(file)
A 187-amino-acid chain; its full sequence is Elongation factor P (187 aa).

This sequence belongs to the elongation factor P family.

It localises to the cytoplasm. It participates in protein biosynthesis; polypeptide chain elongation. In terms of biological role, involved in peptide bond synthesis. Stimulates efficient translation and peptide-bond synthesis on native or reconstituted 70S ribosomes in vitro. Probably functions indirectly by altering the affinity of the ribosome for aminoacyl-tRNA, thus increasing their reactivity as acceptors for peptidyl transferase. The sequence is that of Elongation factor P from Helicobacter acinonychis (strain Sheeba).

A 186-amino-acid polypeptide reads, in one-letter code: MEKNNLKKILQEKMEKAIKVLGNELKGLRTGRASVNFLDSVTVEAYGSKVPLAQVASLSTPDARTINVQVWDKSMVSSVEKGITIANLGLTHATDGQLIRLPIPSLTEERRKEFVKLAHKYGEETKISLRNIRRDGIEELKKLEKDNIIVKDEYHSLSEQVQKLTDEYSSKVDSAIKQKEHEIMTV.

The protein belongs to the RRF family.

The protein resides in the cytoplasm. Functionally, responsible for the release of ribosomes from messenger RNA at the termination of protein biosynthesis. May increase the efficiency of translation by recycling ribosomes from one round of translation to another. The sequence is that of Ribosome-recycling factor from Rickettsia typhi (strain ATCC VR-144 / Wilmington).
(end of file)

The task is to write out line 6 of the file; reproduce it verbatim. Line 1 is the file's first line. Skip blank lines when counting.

The protein resides in the cytoplasm. Functionally, responsible for the release of ribosomes from messenger RNA at the termination of protein biosynthesis. May increase the efficiency of translation by recycling ribosomes from one round of translation to another. The sequence is that of Ribosome-recycling factor from Rickettsia typhi (strain ATCC VR-144 / Wilmington).